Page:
Phew! Here three WIE Suite members share what it means to actively become involved politics and how they did it.
Politics is Leadership
In 2019, New York City had its first citywide special election ever upon the election of Attorney
General Tish James to that office. Dawn Smalls ran as a first-time candidate in a 17-person-wide special election. While she didn’t win, she placed sixth, beating a number of sitting elected officials, and obtained over 17,000 votes in all five boroughs.
Dawn, a partner at the law firm of Jenner and Block, has a career that spans law, politics, government, and philanthropy. She worked in the Clinton Administration as assistant to the White House Chief of Staff and as a liaison on policy and budget issues for the District of Columbia, and the Chief Regulatory Officer at the Department of Health and Human Services in the Obama Administration. In the 2008 election cycle, Dawn served as a regional political director for the Hillary Clinton for President Campaign, covering six states, and in the general election as the New York political director for then-Sen. Barack Obama.
As a commissioner of the New York State Joint Commission on Public Ethics, she provided oversight to the state agency tasked with ensuring that state elected officials and lobbyists comply with the state’s ethics and lobbying laws and regulations. Previously, she served as the Secretary of the New York City Bar’s Ethics Committee and worked for the Open Society Foundations and the Ford Foundation, two of the largest philanthropies in the world.
"When I ran for office in 2019, one of the things that bothered me the most was when I was trying to engage in a conversation with someone about the election who was with their children, and they would just walk right by me. Some of that is generally to be expected – it is NY after all – but the thing that really bothered me was the message that it was sending to those kids: that elections don’t matter. The messages that people get from their leaders – whether it be in the private or public sectors or at home – signal to them whether this is something they should prioritize. It very much is – particularly now when women’s basic autonomy over their bodies is somehow on the line, we are in the midst of a global conflict, and we continue to fight authoritarianism and for a basic respect for the rule of law here at home.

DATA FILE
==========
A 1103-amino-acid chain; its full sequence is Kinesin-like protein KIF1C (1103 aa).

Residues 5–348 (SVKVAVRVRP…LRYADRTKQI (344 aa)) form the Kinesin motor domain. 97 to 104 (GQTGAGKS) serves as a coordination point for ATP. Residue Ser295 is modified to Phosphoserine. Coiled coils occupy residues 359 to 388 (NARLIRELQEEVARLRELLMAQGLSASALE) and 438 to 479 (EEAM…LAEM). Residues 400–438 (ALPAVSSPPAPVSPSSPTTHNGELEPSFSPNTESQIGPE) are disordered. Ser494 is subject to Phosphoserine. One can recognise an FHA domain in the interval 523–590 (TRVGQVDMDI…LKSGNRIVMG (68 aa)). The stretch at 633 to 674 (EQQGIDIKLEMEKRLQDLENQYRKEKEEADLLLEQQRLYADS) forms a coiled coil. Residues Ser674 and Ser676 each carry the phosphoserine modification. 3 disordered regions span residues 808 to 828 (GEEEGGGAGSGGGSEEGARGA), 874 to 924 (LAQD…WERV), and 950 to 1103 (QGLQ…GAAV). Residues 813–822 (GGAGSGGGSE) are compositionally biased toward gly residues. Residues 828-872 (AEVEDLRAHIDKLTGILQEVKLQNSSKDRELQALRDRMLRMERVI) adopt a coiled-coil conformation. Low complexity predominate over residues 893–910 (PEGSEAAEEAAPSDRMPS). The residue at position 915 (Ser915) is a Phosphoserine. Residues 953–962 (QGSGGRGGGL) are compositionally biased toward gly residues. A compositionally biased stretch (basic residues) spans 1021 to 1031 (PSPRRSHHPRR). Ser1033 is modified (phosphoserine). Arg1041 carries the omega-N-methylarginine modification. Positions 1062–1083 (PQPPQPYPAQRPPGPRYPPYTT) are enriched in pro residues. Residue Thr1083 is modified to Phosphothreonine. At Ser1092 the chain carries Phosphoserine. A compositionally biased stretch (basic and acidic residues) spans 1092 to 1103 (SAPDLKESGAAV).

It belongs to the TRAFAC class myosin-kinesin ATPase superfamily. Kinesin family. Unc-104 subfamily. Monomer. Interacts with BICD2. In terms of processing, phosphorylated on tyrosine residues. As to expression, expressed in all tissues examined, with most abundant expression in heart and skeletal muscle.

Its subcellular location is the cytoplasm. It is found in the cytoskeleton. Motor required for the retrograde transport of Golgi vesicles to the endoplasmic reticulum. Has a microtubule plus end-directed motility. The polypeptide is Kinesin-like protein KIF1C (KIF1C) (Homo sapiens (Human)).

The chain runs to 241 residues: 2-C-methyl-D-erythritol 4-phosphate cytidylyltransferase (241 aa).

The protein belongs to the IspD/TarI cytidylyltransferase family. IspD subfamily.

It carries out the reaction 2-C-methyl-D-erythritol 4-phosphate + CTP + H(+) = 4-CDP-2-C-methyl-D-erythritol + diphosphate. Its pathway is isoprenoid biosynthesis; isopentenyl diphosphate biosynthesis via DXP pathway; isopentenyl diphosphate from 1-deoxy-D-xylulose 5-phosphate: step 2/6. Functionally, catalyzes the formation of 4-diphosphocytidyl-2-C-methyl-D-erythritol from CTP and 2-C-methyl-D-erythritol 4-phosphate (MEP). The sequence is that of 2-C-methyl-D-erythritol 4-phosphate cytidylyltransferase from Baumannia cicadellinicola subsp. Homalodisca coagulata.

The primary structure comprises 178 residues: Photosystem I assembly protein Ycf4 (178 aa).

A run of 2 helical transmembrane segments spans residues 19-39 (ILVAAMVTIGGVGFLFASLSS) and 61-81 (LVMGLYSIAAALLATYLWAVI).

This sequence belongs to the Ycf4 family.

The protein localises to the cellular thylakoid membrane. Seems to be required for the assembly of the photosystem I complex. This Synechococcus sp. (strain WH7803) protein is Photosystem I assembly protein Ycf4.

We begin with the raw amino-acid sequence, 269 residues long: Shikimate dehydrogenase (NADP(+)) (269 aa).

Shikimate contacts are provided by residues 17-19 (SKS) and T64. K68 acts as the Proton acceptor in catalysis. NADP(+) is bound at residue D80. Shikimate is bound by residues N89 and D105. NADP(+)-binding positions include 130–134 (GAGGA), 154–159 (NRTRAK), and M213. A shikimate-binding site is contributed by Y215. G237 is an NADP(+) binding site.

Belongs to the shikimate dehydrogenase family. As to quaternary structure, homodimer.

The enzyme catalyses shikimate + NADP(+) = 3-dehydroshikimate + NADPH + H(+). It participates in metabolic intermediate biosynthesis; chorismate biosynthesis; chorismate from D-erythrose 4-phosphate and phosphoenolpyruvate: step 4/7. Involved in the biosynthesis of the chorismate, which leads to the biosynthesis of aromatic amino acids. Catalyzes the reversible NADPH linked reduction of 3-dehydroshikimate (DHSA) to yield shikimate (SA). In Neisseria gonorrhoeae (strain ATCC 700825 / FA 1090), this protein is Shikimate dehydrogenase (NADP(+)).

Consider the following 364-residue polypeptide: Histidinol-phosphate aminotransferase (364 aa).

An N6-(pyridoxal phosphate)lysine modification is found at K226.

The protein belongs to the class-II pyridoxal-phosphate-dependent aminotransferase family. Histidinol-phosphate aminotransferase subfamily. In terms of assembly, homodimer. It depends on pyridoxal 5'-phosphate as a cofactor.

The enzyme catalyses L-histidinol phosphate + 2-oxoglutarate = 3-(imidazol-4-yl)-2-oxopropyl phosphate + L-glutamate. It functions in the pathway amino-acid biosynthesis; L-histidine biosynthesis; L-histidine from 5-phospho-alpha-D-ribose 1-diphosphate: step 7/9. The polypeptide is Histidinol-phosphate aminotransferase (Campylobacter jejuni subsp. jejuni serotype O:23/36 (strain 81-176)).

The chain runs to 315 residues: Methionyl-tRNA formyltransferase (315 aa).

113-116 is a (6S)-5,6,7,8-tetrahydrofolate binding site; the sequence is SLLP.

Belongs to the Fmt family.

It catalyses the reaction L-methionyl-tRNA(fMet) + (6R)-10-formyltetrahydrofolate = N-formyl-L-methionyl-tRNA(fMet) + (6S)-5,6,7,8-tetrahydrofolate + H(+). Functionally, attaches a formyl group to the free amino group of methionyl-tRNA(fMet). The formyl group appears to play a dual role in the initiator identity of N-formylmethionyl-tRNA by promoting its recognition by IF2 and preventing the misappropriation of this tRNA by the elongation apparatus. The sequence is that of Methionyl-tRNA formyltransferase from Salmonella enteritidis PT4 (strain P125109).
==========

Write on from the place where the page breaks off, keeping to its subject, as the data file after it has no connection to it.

Politics is Helping People.
Reshma Saujani a lawyer, politician, civil servant, and the founder of Girls Who Code, also worked in city government as a deputy public advocate at the New York City Public Advocate's office. In 2009, Saujani ran against Carolyn Maloney for the U.S. House of Representatives seat from New York's 14th congressional district, becoming the first Indian-American woman to run for Congress. In 2013, she ran as a Democratic candidate for Public Advocate herself, coming third in the primary.
“I ran for office because I always knew I wanted to help people. And then I lost, terribly, twice. But I remained politically engaged— and now more than ever it’s incredibly important for us moms to get organized and get involved. We’re living in scary times where they’re trying to control our bodies, our minds, and our futures, by default. We need to get involved on all levels of government, particularly locally.”
Politics is Protection.
Grace Lee is a community organizer, small business owner, daughter of immigrants, mom to three children, and a long-time resident of Lower Manhattan. She is a progressive running in 2022 for New York State Assembly and who has a proven record of getting things done for our communities. Grace co-founded Children First, a parent-led coalition fighting for the safe clean-up of a toxic mercury site located in the South Street Seaport that puts thousands of children and residents at risk of exposure. By holding rallies, press conferences, and organizing folks to testify, Grace and her fellow parents slowed down the process and held the developer accountable to ensure our communities can breathe safe, clean air.
“I got involved with local politics organizing to protect hundreds of schoolchildren, including my daughter, from a toxic cleanup site across from two schools in the South Street Seaport. This work gave me a lens into housing, climate resiliency, and education, which led to organizing work throughout my district. I am running for State Assembly because I want to help make government work to improve the lives of the people of my district. I want to use my skills and perspective as a business owner, former finance executive, mother, and activist to fight for my community in Albany."
Politics is You.
Grace shared why she believes now it's more important than ever to get the vote out. "At a time when women’s rights are under attack, working families are struggling to make ends meet, and election deniers are threatening our democracy - now is not the time to sit out an election. Even in New York, the polls are tightening and races could be closer than originally expected. Every vote will count on November 8th and this is your opportunity to make your voice heard."
To which, Dawn Smalls added "Democracy only works if everyone participates in it. You don’t have to run for office (though if you have any inclination to do so, you should!), but make sure to vote, find a candidate to support, and make it known that this upcoming election is important to you. It matters!"
Early voting starts in many states this week; get out and vote! And, reach out to these Wie Suite leaders if you are interested in running in your own campaign. We all win when more women are actively involved in politics.